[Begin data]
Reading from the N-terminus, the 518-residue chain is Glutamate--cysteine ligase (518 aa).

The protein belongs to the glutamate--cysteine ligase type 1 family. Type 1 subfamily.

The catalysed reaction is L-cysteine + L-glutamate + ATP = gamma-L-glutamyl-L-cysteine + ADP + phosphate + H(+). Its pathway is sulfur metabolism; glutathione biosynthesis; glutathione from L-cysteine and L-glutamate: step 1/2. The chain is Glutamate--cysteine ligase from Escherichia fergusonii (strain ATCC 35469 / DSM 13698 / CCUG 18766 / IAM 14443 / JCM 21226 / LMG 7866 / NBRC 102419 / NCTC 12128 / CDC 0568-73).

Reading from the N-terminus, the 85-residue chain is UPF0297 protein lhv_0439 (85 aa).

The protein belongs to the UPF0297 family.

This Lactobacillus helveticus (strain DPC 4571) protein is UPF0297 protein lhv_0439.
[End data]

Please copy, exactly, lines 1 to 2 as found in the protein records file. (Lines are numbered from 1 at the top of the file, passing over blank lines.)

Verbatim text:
Reading from the N-terminus, the 518-residue chain is Glutamate--cysteine ligase (518 aa).

The protein belongs to the glutamate--cysteine ligase type 1 family. Type 1 subfamily.